Statement 2: Since we don't have any total number of widgets and hours, we cannot say what these numbers of 1000 and 10 represent. What percentage are they of the total?
Is error of 1000 widgets 1% of total actual output or 5% or 10%? Similarly is error of 10 hrs 1% of total actual hours or 5% or 10%.
Based on what % errors they represent, they could lead to very small errors to 22% as discussed above.
Not sufficient alone.

Both statements: All we know is that his Output and Hours Estimates were within 10% and we don't know what percentage 1000 widgets and 10 hrs represent so the data is not sufficient.

Answer (E)



Thank you KarishmaB for your response.

Regarding statement 2 alone, when you say that we don't know what percentage 1000 widgets and 10 hrs represent of the total, that means they could also be above or below 10% of the total. Correct?
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Re: A factory manager estimated the average productivity (in widgets) [#permalink]
1
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Expert Reply
GianKR wrote:
KarishmaB wrote:
GianKR wrote:
A factory manager estimated the average productivity (in widgets) of factory employees by dividing their estimated daily total output (in widgets) by their estimated daily total hours. Was the manager's estimate within 10% of the actual productivity?

1) The daily total output estimate and the daily total hour estimate were each within 10% of the actual totals.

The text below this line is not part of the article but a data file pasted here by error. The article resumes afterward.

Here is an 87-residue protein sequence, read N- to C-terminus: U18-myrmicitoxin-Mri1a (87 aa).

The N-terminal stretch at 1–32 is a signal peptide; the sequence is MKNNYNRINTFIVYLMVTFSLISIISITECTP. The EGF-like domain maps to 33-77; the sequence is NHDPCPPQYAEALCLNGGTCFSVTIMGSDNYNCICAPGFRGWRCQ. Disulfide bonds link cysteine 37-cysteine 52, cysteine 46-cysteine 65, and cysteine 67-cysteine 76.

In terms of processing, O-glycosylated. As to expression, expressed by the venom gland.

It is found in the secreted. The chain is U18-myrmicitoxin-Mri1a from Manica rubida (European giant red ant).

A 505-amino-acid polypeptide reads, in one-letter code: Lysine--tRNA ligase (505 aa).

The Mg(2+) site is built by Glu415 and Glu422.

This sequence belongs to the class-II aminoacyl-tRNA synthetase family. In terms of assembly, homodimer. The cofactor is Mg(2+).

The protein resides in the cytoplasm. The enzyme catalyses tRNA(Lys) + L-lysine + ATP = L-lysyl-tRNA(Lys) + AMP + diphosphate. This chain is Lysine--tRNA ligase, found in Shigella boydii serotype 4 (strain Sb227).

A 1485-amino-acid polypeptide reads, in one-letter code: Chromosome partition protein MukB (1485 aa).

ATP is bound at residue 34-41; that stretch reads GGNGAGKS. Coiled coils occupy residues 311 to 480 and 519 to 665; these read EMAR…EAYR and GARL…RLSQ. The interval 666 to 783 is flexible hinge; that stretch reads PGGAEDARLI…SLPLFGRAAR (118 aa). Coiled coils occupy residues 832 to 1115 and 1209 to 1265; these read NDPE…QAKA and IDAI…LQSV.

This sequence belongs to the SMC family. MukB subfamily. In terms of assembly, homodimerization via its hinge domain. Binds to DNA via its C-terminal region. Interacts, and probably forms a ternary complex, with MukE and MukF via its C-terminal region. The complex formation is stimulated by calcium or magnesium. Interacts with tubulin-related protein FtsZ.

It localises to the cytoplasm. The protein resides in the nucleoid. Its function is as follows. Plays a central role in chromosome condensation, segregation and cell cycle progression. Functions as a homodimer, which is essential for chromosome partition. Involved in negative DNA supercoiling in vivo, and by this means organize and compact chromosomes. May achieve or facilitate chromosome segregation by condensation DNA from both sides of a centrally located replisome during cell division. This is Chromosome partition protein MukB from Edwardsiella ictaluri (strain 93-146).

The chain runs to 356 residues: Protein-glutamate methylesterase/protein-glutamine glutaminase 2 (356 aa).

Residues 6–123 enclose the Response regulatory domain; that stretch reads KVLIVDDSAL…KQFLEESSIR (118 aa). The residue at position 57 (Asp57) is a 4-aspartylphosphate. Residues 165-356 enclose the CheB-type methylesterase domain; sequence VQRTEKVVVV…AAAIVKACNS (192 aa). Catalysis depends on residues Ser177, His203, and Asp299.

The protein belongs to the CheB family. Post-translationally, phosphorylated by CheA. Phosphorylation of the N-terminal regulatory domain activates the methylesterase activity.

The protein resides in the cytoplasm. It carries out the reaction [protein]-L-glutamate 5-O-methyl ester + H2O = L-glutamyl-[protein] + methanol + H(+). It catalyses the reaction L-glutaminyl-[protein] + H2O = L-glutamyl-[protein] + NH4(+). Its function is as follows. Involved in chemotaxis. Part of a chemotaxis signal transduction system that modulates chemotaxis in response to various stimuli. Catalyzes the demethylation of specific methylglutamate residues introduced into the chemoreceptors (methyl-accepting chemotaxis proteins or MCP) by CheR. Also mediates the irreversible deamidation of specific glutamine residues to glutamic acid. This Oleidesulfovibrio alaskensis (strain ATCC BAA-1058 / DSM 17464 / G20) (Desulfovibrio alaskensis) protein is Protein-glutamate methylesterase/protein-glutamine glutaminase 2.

2) The manager overestimated the daily total output by 1000 widgets and underestimated the daily total hours by 10 hours.


This is what we are given:

\(Productivity (P) = \frac{Output}{Hours}\)

IS \(\frac{9}{10} *\frac{Actual-Output}{Actual-Hours} < \frac{Estimate-Output}{Estimate-Hours} < \frac{11}{10} * \frac{Actual-Output}{Actual-Hours}\)?


Statement 1:
Think what happens in the extreme case if Estimate Output is 10% more than Actual and Estimate Hours is 10% less than Actual.

Your Estimate Productivity becomes\( = \frac {(11/10) * Actual-Output}{(9/10) * Actual-Hours} = \frac{11}{9} * Actual-Productivity\)

So your Estimate could vary by as much as 22% or the manager could be on target and have 0% error in the Estimate (since errors are WITHIN 10% so they could be 0% errors too). Hence this statement alone is not sufficient.

Statement 2: Since we don't have any total number of widgets and hours, we cannot say what these numbers of 1000 and 10 represent. What percentage are they of the total?
Is error of 1000 widgets 1% of total actual output or 5% or 10%? Similarly is error of 10 hrs 1% of total actual hours or 5% or 10%.
Based on what % errors they represent, they could lead to very small errors to 22% as discussed above.
Not sufficient alone.

Both statements: All we know is that his Output and Hours Estimates were within 10% and we don't know what percentage 1000 widgets and 10 hrs represent so the data is not sufficient.

Answer (E)



Thank you KarishmaB for your response.

Regarding statement 2 alone, when you say that we don't know what percentage 1000 widgets and 10 hrs represent of the total, that means they could also be above or below 10% of the total. Correct?


Yes, they can be because statement 2 doesn't say that they are within 10%. When we take both statements, then we know that these numbers are within 10%.